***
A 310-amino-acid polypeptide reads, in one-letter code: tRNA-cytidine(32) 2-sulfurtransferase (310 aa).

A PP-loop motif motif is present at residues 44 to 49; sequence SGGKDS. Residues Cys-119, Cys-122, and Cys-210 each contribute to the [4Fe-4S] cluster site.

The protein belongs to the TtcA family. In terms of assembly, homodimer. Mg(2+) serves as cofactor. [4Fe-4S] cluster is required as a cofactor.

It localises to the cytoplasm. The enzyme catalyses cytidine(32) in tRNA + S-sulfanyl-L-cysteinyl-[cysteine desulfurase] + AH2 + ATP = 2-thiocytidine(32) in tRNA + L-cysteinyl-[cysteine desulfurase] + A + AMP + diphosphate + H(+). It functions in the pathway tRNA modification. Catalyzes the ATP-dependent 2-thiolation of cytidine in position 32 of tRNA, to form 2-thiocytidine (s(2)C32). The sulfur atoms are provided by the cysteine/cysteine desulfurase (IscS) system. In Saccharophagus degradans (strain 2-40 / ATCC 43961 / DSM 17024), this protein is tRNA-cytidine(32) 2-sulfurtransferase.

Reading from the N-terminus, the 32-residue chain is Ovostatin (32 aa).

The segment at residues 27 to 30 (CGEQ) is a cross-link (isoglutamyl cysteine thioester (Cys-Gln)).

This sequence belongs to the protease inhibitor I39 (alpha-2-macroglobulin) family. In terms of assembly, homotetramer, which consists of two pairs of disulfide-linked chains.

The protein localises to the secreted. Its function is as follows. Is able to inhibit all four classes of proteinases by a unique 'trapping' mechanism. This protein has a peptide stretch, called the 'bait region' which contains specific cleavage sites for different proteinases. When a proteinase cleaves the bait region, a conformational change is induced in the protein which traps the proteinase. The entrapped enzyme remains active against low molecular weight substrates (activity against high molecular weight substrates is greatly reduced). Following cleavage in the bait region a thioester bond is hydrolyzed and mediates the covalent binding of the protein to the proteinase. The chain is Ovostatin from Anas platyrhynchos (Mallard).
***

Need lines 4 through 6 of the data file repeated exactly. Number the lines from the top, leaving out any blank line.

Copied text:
It localises to the cytoplasm. The enzyme catalyses cytidine(32) in tRNA + S-sulfanyl-L-cysteinyl-[cysteine desulfurase] + AH2 + ATP = 2-thiocytidine(32) in tRNA + L-cysteinyl-[cysteine desulfurase] + A + AMP + diphosphate + H(+). It functions in the pathway tRNA modification. Catalyzes the ATP-dependent 2-thiolation of cytidine in position 32 of tRNA, to form 2-thiocytidine (s(2)C32). The sulfur atoms are provided by the cysteine/cysteine desulfurase (IscS) system. In Saccharophagus degradans (strain 2-40 / ATCC 43961 / DSM 17024), this protein is tRNA-cytidine(32) 2-sulfurtransferase.

Reading from the N-terminus, the 32-residue chain is Ovostatin (32 aa).

The segment at residues 27 to 30 (CGEQ) is a cross-link (isoglutamyl cysteine thioester (Cys-Gln)).